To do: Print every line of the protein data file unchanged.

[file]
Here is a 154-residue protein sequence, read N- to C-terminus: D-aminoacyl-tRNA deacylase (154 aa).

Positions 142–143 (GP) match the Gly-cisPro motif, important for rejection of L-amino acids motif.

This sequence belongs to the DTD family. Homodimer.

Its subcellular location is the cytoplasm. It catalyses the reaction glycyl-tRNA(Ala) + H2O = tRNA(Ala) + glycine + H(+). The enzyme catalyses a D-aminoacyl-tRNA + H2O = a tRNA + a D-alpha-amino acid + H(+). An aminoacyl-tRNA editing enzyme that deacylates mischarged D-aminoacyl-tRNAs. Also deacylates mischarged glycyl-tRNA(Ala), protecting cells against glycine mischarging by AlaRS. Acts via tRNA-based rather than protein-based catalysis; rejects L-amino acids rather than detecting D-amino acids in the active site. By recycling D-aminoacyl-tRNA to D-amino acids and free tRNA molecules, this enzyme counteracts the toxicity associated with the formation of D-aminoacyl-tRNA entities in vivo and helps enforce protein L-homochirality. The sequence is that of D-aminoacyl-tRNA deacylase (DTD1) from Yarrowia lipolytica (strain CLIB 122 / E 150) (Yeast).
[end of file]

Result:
Here is a 154-residue protein sequence, read N- to C-terminus: D-aminoacyl-tRNA deacylase (154 aa).

Positions 142–143 (GP) match the Gly-cisPro motif, important for rejection of L-amino acids motif.

This sequence belongs to the DTD family. Homodimer.

Its subcellular location is the cytoplasm. It catalyses the reaction glycyl-tRNA(Ala) + H2O = tRNA(Ala) + glycine + H(+). The enzyme catalyses a D-aminoacyl-tRNA + H2O = a tRNA + a D-alpha-amino acid + H(+). An aminoacyl-tRNA editing enzyme that deacylates mischarged D-aminoacyl-tRNAs. Also deacylates mischarged glycyl-tRNA(Ala), protecting cells against glycine mischarging by AlaRS. Acts via tRNA-based rather than protein-based catalysis; rejects L-amino acids rather than detecting D-amino acids in the active site. By recycling D-aminoacyl-tRNA to D-amino acids and free tRNA molecules, this enzyme counteracts the toxicity associated with the formation of D-aminoacyl-tRNA entities in vivo and helps enforce protein L-homochirality. The sequence is that of D-aminoacyl-tRNA deacylase (DTD1) from Yarrowia lipolytica (strain CLIB 122 / E 150) (Yeast).